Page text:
At this point I also want to take some time to think about my mom, who died in 2010. For most of my life she took hormone replacement therapy for symptoms of menopause, blood pressure medication, and antidepressants – and she also consumed alcohol daily. Now my mom had a life story that would make anyone depressed – but I have to ask myself if her body was caught in a self-defeating cycle like the one I think I might be caught in. But in a way I’m glad she’s not here for me to suggest that she take magnesium supplements. There is no way she would have listened to me, and I would have ended up so frustrated. If there’s one thing my mother would never do, it was to second-guess a doctor. If my mom were in the situation I’m in now, she would be gorging herself on prunes and Metamucil. And Scotch.

Finally, a primary symptom of magnesium deficiency is muscle spasms and pain. Again, these symptoms are often treated with medications that simply exacerbate the magnesium deficiency, and living with pain increases stress levels, and some people also self-medicate with caffeine, alcohol, and junk food.

What all of this adds up to is a LOT of people spending a LOT of money on a LOT of medications. So at least someone’s happy, right?

So last night I went to the grocery store and spent $3.29 on a bottle of 100 250-mg magnesium tablets. That’s three cents per tablet. Supports healthy nerves and muscles, It says on the container. Apparently this product has just been sitting there on the grocery store shelves all this time, minding its own business. At lunch time today, I took one. And then around 4:30 today, I noticed something. I noticed that I actually felt like getting up and washing the dishes. I sang a little bit. I brushed my hair, even though I wasn’t going anywhere and no one was coming to visit – I just thought it might be nice to look decent for once.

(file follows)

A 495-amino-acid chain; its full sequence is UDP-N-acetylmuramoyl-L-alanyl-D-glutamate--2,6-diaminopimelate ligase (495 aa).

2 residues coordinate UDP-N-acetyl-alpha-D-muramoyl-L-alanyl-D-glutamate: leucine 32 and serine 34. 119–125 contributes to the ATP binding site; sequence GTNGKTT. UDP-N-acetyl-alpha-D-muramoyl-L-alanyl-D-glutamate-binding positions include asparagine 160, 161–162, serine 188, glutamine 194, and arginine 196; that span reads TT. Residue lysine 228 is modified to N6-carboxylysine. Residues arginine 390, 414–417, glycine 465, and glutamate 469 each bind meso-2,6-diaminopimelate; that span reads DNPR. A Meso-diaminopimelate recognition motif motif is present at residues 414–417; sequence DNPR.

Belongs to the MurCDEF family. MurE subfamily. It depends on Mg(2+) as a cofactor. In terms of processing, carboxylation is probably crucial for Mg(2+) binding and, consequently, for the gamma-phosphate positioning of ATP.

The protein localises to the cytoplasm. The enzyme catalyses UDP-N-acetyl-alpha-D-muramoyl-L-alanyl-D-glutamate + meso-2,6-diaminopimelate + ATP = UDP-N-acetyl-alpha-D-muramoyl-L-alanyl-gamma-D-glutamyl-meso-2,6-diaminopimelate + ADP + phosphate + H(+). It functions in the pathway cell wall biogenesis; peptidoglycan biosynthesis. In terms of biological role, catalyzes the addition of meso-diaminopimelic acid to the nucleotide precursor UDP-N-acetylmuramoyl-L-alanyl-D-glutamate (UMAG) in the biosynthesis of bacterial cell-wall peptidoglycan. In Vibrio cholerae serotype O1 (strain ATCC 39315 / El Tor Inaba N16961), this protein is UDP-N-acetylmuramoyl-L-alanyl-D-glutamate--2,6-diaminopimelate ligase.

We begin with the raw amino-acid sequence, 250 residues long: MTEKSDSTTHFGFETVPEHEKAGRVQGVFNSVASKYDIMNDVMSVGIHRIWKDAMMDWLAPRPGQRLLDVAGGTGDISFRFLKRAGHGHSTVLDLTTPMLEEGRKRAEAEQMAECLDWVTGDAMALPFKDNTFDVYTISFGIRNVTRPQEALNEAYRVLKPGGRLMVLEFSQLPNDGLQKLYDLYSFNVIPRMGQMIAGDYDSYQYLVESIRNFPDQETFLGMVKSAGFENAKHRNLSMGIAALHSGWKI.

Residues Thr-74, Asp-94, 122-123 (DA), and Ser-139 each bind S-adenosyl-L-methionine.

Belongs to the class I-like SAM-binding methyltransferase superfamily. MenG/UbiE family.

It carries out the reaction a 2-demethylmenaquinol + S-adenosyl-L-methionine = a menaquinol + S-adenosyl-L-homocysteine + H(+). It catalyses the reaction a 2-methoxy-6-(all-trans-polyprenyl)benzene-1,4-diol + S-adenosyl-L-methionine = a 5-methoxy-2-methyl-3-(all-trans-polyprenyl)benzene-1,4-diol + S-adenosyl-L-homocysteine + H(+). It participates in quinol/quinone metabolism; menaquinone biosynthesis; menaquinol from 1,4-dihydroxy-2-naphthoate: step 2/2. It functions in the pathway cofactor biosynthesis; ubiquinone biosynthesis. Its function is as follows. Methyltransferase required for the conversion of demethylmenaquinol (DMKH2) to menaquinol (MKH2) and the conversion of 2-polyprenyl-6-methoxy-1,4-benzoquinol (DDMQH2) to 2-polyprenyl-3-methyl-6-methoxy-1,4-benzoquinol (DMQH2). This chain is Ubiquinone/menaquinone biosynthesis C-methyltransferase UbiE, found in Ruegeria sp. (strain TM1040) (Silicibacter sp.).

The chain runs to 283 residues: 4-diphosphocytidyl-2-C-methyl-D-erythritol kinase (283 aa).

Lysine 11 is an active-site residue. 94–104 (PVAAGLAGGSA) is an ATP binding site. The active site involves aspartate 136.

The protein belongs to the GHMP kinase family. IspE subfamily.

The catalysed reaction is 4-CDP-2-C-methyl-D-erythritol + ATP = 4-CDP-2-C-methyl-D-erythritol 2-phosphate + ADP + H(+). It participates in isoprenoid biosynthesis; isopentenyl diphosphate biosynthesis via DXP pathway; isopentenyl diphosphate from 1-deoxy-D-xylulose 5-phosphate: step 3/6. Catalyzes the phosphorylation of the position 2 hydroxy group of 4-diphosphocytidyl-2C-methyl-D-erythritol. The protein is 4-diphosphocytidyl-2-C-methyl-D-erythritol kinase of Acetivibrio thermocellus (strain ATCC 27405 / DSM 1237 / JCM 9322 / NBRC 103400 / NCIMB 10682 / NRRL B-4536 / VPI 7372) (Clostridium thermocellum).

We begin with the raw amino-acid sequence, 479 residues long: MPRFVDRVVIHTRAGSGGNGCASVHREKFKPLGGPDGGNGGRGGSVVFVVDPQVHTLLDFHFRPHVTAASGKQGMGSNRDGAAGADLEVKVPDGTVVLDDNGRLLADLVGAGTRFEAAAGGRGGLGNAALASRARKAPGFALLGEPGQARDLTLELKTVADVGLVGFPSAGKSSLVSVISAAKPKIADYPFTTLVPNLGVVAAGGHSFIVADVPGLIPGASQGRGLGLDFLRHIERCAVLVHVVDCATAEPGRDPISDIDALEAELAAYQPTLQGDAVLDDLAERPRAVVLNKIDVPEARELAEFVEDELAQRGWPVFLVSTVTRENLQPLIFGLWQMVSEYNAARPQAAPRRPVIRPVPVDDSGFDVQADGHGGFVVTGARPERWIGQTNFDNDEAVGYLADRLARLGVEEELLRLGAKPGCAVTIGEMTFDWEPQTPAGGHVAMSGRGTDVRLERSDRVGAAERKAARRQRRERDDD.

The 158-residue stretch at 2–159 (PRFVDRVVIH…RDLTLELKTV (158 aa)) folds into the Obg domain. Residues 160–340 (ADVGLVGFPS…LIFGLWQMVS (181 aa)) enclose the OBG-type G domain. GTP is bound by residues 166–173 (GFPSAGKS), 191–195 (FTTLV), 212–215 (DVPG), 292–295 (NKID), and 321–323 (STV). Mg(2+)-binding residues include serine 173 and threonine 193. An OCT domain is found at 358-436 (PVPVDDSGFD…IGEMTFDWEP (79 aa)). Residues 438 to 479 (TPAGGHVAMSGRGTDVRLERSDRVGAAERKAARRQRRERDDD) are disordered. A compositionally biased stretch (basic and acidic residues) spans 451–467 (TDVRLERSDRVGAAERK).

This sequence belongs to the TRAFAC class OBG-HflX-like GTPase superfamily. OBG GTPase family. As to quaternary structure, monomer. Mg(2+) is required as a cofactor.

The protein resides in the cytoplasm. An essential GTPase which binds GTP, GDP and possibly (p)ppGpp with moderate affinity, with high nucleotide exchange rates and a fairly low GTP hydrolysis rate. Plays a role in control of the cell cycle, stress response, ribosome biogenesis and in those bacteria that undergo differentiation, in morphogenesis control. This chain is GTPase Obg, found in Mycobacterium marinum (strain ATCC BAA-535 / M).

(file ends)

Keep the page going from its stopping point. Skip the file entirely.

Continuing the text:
And who knows what will happen tomorrow?

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7 Responses to Magnesium: Day 26 of Medical Leave

  1. Jill says:

    Hopefully no one in the nutraceutical industry reads this blog. Prices of magnesium supplements will skyrocket if it actually helps you feel better…

  2. Megan says:

    Now, I’ll be researching magnesium too. It sounds like it may help with some of my issues. Thanks. This was very helpful.

  3. Now you did it. Gotta have hubby go get me some too lol. Thanks for the info. I suppose it couldn’t HURT to try and if it helps? PATENT IT!!

  4. Mary says:

    Getting Magnesium supplements TODAY.